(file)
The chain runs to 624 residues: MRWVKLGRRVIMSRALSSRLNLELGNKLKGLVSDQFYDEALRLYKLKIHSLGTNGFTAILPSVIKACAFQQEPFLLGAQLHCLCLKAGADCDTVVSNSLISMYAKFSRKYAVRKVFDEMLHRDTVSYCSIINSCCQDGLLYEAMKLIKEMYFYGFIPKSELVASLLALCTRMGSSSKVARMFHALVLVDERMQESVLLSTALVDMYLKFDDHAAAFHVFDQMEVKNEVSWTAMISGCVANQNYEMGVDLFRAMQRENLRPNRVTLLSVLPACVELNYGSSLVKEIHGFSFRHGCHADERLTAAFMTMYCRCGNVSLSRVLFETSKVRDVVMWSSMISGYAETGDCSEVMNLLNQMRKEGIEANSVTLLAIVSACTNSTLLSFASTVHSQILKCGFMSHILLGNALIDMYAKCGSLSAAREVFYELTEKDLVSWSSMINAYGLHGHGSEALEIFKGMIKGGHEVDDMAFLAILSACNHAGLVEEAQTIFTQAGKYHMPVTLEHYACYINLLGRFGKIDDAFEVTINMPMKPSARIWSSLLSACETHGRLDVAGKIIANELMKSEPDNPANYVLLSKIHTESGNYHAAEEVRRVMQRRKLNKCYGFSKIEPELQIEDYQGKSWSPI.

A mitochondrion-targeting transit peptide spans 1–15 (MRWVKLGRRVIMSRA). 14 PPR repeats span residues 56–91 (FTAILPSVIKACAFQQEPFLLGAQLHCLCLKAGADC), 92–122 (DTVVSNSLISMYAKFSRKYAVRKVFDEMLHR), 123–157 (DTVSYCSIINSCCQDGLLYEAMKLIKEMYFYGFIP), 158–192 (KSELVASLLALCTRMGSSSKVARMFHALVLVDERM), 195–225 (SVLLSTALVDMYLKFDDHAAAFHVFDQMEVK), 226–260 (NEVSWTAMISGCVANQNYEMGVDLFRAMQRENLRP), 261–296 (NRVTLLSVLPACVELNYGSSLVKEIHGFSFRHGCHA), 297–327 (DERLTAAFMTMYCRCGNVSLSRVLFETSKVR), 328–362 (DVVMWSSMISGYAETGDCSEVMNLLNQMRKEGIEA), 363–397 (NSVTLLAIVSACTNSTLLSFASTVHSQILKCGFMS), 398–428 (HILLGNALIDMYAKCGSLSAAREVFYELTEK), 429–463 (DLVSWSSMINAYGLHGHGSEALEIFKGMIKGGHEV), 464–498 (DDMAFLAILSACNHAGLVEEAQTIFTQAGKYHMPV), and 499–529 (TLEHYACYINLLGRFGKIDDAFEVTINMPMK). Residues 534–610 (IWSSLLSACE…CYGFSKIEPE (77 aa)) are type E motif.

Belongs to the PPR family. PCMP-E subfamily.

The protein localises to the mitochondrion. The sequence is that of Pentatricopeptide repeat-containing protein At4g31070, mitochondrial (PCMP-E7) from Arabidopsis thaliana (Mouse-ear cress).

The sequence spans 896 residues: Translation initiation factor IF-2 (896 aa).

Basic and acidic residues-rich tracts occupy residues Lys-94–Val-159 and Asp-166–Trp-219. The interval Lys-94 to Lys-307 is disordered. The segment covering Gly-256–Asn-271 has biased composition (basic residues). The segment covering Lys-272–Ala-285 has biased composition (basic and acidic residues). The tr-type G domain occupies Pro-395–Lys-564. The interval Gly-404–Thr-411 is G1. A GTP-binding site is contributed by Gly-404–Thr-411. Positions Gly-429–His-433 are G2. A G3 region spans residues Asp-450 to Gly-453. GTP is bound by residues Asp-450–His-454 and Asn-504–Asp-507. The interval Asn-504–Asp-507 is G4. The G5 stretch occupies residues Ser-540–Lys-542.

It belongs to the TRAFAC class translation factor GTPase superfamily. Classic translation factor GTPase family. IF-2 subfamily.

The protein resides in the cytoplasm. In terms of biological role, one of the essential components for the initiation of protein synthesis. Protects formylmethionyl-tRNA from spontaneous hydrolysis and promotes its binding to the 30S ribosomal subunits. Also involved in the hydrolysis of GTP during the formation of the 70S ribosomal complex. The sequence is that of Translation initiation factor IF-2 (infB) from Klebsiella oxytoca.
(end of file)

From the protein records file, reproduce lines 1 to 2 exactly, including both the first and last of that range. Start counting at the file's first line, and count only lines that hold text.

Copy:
The chain runs to 624 residues: MRWVKLGRRVIMSRALSSRLNLELGNKLKGLVSDQFYDEALRLYKLKIHSLGTNGFTAILPSVIKACAFQQEPFLLGAQLHCLCLKAGADCDTVVSNSLISMYAKFSRKYAVRKVFDEMLHRDTVSYCSIINSCCQDGLLYEAMKLIKEMYFYGFIPKSELVASLLALCTRMGSSSKVARMFHALVLVDERMQESVLLSTALVDMYLKFDDHAAAFHVFDQMEVKNEVSWTAMISGCVANQNYEMGVDLFRAMQRENLRPNRVTLLSVLPACVELNYGSSLVKEIHGFSFRHGCHADERLTAAFMTMYCRCGNVSLSRVLFETSKVRDVVMWSSMISGYAETGDCSEVMNLLNQMRKEGIEANSVTLLAIVSACTNSTLLSFASTVHSQILKCGFMSHILLGNALIDMYAKCGSLSAAREVFYELTEKDLVSWSSMINAYGLHGHGSEALEIFKGMIKGGHEVDDMAFLAILSACNHAGLVEEAQTIFTQAGKYHMPVTLEHYACYINLLGRFGKIDDAFEVTINMPMKPSARIWSSLLSACETHGRLDVAGKIIANELMKSEPDNPANYVLLSKIHTESGNYHAAEEVRRVMQRRKLNKCYGFSKIEPELQIEDYQGKSWSPI.

A mitochondrion-targeting transit peptide spans 1–15 (MRWVKLGRRVIMSRA). 14 PPR repeats span residues 56–91 (FTAILPSVIKACAFQQEPFLLGAQLHCLCLKAGADC), 92–122 (DTVVSNSLISMYAKFSRKYAVRKVFDEMLHR), 123–157 (DTVSYCSIINSCCQDGLLYEAMKLIKEMYFYGFIP), 158–192 (KSELVASLLALCTRMGSSSKVARMFHALVLVDERM), 195–225 (SVLLSTALVDMYLKFDDHAAAFHVFDQMEVK), 226–260 (NEVSWTAMISGCVANQNYEMGVDLFRAMQRENLRP), 261–296 (NRVTLLSVLPACVELNYGSSLVKEIHGFSFRHGCHA), 297–327 (DERLTAAFMTMYCRCGNVSLSRVLFETSKVR), 328–362 (DVVMWSSMISGYAETGDCSEVMNLLNQMRKEGIEA), 363–397 (NSVTLLAIVSACTNSTLLSFASTVHSQILKCGFMS), 398–428 (HILLGNALIDMYAKCGSLSAAREVFYELTEK), 429–463 (DLVSWSSMINAYGLHGHGSEALEIFKGMIKGGHEV), 464–498 (DDMAFLAILSACNHAGLVEEAQTIFTQAGKYHMPV), and 499–529 (TLEHYACYINLLGRFGKIDDAFEVTINMPMK). Residues 534–610 (IWSSLLSACE…CYGFSKIEPE (77 aa)) are type E motif.